DWI F.A.Q.

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Paul  F. Herzog, Attorney-at-Law, P.A. Fayetteville, NC

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("The following material is reproduced with the permission of its author, attorney Lawrence Taylor of Los Angeles, California" http://www.DUIcenter.com/ or http://www.DUIcentral.com/ )


Frequently Asked Questions About:

"Driving While Impaired"

(Cumberland County, North Carolina)


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Click on a question in the table below to go to the answer:

What is "Driving While Impaired"?
What is chemical testing?
Why are DWI laws so vigorously enforced?
What if I refuse the "Intoxilyzer"?
What do police officers look for when searching for "Drunk Drivers" on the highways?
The magistrate took my license after I blew .08. How do I get it back?
I was stopped for a taillight- is that enough?
What are some of the defenses in a DWI case?
What is the officer looking for during the initial detention at the scene?
What is the punishment for DWI?
If I'm stopped by a police officer and he / she asks if I've been drinking, what should Is say?
What are some of the "Aggravating Factors" requiring a jail or prison sentence?
What tests can the officer ask me to perform?
If I am convicted of DWI, can my insurance company raise my rates?
Can I refuse to take Field Sobriety Tests (FST)?
If I am convicted of DWI and my license is suspended, how do I get to work?
What kind of evidence does a police officer need to arrest a motorist suspected of "Drunk Driving"?
Do I need a lawyer or can I represent myself?
The officer never gave me a "Miranda" warning. Can I get my case dismissed?
Contact Paul F. Herzog, Attorney-at-Law, P.A.

Q.  WHAT IS "DRIVING WHILE IMPAIRED"?

A.  Driving While Impaired (DWI), sometimes called “Drunk Driving” or “Driving Under the Influence” (DUI), has two meanings:

1.       Operating a motor vehicle on a public street or highway or public vehicular area (such as a public parking lot) with a Blood Alcohol Content (BAC) of 0.08% or above.  (You may be considered "legally impaired" even though you do not "feel", “look” or “act” drunk if your blood alcohol content is .08% (or above) within “any relevant time” after operating a motor vehicle on a street or highway or public vehicular area in the state of North Carolina); or,

2.       Operating a motor vehicle while alcohol, drugs (including prescription and “over-the-counter” drugs), or a combination of drugs and alcohol impair your mental and/or physical abilities, even though your Blood Alcohol Content (BAC) does NOT rise to 0.08%.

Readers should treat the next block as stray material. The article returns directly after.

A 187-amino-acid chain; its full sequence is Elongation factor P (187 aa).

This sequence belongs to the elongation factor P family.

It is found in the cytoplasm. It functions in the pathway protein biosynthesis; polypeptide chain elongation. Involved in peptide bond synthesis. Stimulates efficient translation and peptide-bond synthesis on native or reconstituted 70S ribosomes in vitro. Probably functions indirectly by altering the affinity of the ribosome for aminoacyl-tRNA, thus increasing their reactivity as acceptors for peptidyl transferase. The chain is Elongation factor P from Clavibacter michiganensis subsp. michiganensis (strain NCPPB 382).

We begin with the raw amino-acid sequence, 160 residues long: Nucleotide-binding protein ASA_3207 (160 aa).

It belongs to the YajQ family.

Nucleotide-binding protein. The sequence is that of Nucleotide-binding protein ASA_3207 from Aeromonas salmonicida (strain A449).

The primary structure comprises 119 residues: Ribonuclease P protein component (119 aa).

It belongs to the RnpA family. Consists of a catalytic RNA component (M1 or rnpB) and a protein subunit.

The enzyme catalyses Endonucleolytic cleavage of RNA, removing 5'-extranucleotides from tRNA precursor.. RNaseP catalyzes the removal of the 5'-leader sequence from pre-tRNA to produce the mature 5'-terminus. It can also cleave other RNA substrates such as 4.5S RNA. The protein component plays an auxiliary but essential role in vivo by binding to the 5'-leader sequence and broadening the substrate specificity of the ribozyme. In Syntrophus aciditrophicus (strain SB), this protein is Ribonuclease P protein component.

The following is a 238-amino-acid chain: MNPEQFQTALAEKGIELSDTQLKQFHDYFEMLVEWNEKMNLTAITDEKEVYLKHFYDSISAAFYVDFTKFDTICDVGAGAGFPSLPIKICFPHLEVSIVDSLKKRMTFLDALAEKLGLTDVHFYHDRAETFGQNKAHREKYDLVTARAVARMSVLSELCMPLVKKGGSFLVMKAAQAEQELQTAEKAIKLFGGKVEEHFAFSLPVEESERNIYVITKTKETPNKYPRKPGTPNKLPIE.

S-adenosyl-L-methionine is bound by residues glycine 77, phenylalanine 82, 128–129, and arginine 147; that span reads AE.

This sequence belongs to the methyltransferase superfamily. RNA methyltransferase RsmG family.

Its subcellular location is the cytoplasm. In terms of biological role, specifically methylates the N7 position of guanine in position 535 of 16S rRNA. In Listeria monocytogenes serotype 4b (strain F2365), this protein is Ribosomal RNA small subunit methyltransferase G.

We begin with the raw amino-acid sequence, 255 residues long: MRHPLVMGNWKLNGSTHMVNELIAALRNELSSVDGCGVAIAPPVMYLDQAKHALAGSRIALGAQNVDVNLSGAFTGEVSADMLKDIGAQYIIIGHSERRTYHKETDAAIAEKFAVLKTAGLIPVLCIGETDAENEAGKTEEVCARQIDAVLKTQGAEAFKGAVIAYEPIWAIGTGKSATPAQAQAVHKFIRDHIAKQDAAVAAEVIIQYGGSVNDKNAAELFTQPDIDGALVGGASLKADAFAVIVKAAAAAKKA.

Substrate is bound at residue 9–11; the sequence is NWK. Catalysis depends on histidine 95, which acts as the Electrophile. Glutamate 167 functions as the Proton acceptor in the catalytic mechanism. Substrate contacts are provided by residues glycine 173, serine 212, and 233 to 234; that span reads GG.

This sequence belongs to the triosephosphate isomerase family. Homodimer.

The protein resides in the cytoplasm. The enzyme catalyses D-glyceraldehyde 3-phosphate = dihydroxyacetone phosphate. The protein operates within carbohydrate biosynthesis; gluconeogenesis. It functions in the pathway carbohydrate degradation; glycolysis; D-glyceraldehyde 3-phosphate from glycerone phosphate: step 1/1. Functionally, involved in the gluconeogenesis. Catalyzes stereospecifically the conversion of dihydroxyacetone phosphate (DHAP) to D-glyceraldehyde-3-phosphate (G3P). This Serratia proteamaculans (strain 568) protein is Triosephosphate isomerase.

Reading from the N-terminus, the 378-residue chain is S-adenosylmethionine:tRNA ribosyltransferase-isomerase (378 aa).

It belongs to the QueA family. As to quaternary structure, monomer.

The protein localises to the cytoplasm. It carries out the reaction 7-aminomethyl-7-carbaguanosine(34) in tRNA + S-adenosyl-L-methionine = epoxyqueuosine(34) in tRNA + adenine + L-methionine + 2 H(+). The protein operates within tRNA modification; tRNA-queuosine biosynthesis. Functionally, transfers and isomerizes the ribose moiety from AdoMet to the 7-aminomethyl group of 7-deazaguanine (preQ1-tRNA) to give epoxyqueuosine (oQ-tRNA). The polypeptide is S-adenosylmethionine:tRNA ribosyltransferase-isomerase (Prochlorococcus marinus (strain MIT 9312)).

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Q.  WHY ARE DWI LAWS SO VIGOROUSLY ENFORCED?

A.  There are tremendous political and societal pressures to "do something" about “drunk drivers”. In 1997, according to the United States Department of Transportation there were 16,189 alcohol-related traffic deaths, representing 38.6% of all such traffic deaths.  As a result it is the policy of the Cumberland County District Attorney’s Office NOT to plea bargain with ANY person accused of DWI whose BAC is 0.08% or over.

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Q.  WHAT DO POLICE OFFICERS LOOK FOR WHEN SEARCHING FOR DRUNK DRIVERS ON THE HIGHWAYS?

A.  The following is a list of symptoms in descending order of probability that the person observed is driving while intoxicated. The list is based upon research conducted by the National Highway Traffic Administration:

1.                   Turning with a wide radius;

2.                   Straddling center of lane marker;

3.                   "Appearing to be drunk";

4.                   Almost striking object or vehicle;

5.                   Weaving;

6.                   Driving on other than designated highway;

7.                   Swerving;

8.                   Speed more than 10 mph below limit;

9.                   Stopping without cause in traffic lane;

10.               Following too closely;

11.               Drifting;

12.               Tires on center or lane marker;

13.               Braking erratically;

14.               Driving into opposing or crossing traffic;

15.               Signaling inconsistent with driving actions;

16.               Slow response to traffic signals;

17.               Stopping inappropriately (other than in lane);

18.               Turning abruptly or illegally;

19.               Accelerating or decelerating rapidly;

20.               Headlights off.

Speeding, incidentally, is not necessarily a symptom of DWI.

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Q.  BUT I WAS STOPPED FOR A BAD TAILLIGHT, IS THAT ENOUGH?

A.  The original cause for the officer's stopping you need not be related to driving under the influence.

Routine detentions for equipment and registration compliance, such as cracked windshield, inoperative taillight, headlights not turned on, and so forth, maneuvering and parking violations, and many other reasons have been held by the courts to constitute sufficient cause.